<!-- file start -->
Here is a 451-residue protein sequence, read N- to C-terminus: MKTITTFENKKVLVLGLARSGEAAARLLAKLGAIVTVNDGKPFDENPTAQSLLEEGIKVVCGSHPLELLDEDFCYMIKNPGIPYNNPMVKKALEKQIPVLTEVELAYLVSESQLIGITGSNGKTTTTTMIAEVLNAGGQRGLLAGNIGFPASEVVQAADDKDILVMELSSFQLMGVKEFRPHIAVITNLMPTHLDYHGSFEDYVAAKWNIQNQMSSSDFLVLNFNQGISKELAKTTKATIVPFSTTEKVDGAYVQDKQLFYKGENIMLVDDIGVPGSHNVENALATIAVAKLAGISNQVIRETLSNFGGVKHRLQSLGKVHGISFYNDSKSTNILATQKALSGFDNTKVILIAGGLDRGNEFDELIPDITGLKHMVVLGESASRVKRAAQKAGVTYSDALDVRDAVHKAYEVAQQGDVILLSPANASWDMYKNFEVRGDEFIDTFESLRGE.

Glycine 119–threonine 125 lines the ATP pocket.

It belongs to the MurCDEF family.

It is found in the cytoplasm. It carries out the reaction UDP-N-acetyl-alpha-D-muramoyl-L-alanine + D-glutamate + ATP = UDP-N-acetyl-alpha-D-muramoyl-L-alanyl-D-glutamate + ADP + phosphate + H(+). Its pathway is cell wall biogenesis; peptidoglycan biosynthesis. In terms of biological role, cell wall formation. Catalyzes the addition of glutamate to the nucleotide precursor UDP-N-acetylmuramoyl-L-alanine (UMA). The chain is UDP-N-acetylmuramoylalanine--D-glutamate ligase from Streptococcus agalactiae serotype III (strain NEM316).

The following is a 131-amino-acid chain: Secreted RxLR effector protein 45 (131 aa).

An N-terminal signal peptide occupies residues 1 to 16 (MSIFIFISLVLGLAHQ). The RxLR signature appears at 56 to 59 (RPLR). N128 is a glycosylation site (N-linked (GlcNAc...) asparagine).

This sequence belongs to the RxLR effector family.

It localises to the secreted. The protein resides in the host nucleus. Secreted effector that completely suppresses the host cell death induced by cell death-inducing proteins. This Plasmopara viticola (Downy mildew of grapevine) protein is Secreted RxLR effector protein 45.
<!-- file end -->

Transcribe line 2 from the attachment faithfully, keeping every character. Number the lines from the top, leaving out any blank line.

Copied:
Glycine 119–threonine 125 lines the ATP pocket.